I did not mention this before because I knew, as you did, that she was finishing it and sewing it down and was going to have a reveal on her blog. Now she has told me I can blog what I am doing with it. Thanks, Jane.

    Jane never fails to amaze me. That she could pull all this from a poor photo is almost unbelievable. But she did it. There are 10 rounds. I am working on round 7. I have found a few minor mistakes, but nothing to really get excited about. Mostly things like stray picots in the diagrams and that sort of thing.
     I did get my knickers in a twist in round 6. I thought that she was doing a DNRW and SS where it was not needed. It took me a while and several contortions to realize she was exactly correct. I had just not really understood the reasoning behind the method, but it worked so well once I did understand. I felt the fool and I did apologize for the aggravation.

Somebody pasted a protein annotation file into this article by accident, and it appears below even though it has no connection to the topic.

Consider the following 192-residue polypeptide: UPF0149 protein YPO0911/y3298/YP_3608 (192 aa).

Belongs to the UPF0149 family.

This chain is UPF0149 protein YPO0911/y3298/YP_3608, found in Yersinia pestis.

The doily as shown in the photo, using size 20 thread (not King Tut, as I am wont to do) measures 19" long and 10" wide. I have not ironed it out yet. There are 3 rounds to go. It's going to be big. I hope to finish soon. I want to take it to Tat Days. More as I progress.